Jack: "What can you tell me about URochester and RIT for this upcoming season?"
Mike: "From a completely unbiased perspective, UR has the higher ceiling but RIT is better now. RIT is older; their core is about to graduate. UR is a team built around a core of sophomores and a few juniors."
This was news to me. The University of Rochester had failed to qualify for US Quidditch Cup 9 in 2016, losing to Emerson College at the 2015 Northeast Regional Championship on their home turf. Before that, Rochester had always languished in the middle tiers of the Northeast, best known around the country for its crosstown rivalry with Rochester Institute of Technology and for an unfortunate string of losses in the first round of bracket play at Nationals (Ives Pond. Michigan State. UCLA. Blue Mountain. Florida's Finest). After missing Nationals altogether, I had counted them out and left them for dead. I certainly did not think of them as a team with a high ceiling. The prospects for any rebuilding college team looked incredibly bleak at the time.
Two years later, thanks in large part to the landmark decision by US Quidditch to divide college and community teams into separate tournaments at Nationals, Rochester is a national champion. The core of now juniors and a few seniors, supported by a fast-learning class of freshmen and vaulted over the finish line by three snitch catches from Pascutoi, defeated the three-time national champion University of Texas on Sunday.
|Photo by Miguel Esparza. Courtesy of the Eighth Man.|
As the new and worthy champion, Rochester now carries the flag for the college division of the sport. Rochester becomes only the third college team to claim the US Quidditch national championship after Middlebury College and the University of Texas. The eventual champions suffered a Saturday loss to Arizona State, but finished with an impressive 9-1 record at the tournament. On the road to the championship game, Rochester defeated a long list of teams from four regions: Oklahoma State, RPI, Texas Tech, Lock Haven, Penn State, UTSA and Kansas.
Rochester's championship is even more remarkable because the team has played only two official games this spring. Over 100 inches of snow rained down on the city of Rochester this winter, making practices almost impossible. Yet, after capturing the 2017 Northeast Regional Championship with a dominant 6-0 record in November, Rochester showed few signs of rust.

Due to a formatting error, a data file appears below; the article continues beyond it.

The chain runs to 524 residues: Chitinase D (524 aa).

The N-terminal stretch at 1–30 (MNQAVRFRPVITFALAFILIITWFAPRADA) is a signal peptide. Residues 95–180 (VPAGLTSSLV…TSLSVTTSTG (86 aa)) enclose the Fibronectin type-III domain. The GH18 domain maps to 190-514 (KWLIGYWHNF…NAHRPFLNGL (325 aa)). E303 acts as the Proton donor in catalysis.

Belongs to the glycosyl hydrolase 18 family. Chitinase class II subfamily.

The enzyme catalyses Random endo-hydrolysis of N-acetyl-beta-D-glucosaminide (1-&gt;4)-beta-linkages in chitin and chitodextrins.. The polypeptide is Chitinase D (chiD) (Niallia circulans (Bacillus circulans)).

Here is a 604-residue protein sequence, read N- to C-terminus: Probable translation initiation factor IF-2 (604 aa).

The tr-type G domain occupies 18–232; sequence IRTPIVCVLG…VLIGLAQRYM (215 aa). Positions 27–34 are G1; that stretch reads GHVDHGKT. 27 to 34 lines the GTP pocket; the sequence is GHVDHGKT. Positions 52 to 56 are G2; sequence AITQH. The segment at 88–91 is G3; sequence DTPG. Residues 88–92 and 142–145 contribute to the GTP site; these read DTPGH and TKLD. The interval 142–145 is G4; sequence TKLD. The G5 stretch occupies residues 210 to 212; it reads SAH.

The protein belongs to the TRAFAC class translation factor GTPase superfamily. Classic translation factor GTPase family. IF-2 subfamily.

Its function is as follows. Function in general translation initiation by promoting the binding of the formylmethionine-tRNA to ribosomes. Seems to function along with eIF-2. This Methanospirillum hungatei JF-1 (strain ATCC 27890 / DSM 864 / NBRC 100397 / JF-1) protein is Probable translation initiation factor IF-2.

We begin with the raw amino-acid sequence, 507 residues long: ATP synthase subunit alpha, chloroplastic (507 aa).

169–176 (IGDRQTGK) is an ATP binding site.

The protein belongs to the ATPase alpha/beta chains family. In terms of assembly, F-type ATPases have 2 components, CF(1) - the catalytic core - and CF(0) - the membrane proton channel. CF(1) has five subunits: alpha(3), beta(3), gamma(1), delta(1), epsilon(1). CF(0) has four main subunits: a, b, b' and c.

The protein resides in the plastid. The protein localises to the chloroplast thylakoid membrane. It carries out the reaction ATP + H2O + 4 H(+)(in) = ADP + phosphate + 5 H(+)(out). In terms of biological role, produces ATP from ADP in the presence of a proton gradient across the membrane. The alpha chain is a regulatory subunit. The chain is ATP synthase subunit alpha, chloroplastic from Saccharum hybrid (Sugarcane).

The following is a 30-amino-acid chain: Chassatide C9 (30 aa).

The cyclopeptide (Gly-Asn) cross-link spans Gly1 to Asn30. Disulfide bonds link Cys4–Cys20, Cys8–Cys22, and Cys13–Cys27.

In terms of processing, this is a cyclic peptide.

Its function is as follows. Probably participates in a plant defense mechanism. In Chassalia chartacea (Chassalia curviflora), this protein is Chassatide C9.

Rochester is nicknamed the Thestrals, the skeletal horses from the Harry Potter series visible only to those who have witnessed death. The nickname is eerily fitting for a team that survived the crushing failure to qualify for Nationals only two years ago. A team that survived many graduations and rebuilt from the bottom up. A team that always faces one of the longest and coldest winters in the United States. A team that stumbled on Saturday, but eventually found its groove.
|Photo by Miguel Esparza. Courtesy of the Eighth Man.|
But beyond wins and losses at the highest level of the sport, I think and I hope that US Quidditch Cup 11 marked a new beginning for quidditch. The large crowds and jubilant scenes under the lights harkened back to World Cup V at Icahn Stadium in New York City. The long and well-deserved tunnels, snaking across the fields, showed a healthy and supportive community.
Over the summer, following the long-awaited announcement of a college community split, I wrote an article for this blog but never published it. I quickly forgot about it until I logged in to The QuidKid tonight. I just posted the piece, which is not exactly my best work but nicely captures the feeling at the time. Here is an excerpt from that article.
All of the sudden, the 2017-18 season is very interesting again and most of that intrigue comes from the brand new college division. Although Texas State is perhaps the early favorite, there is that exhilarating feeling that the national championship in the college division is up for grabs. It is the same feeling that made the 2012-13 season and World Cup VI so special. Back then, teams like Texas, UCLA, Baylor, Bowling Green and Emerson dared to dream because anything was possible in the absence of Middlebury. The team with much more experience and all the advantages was gone. Now that the best all-star community teams are also out of the picture, college teams can once again think big and shoot for the moon. And maybe that's what convinces an athletic recruit to stick around for another tournament or an average backup to spend extra hours in the gym.
Think about it. In less than 10 months, 21 new individuals somewhere out there right now will get to call themselves national champions. There will be school newspaper articles, victory celebrations, congratulatory tweets, social media posts, shoutouts from famous alumni and local media features. There will be much greater name recognition for the team on campus and dozens of new faces at tryouts in the fall. On a smaller scale, similar things will happen for college teams that win regional championships or make dramatic runs to the Final Four or Elite Eight. As younger, inexperienced players get a taste of success on the national stage, up-and-coming programs gain momentum for the next season.
So get excited! The 2017-18 season and beyond now offers incredible opportunities for college teams. With all the twists and turns, it is sure going to be fun to watch.
|Photo by Miguel Esparza. Courtesy of the Eighth Man|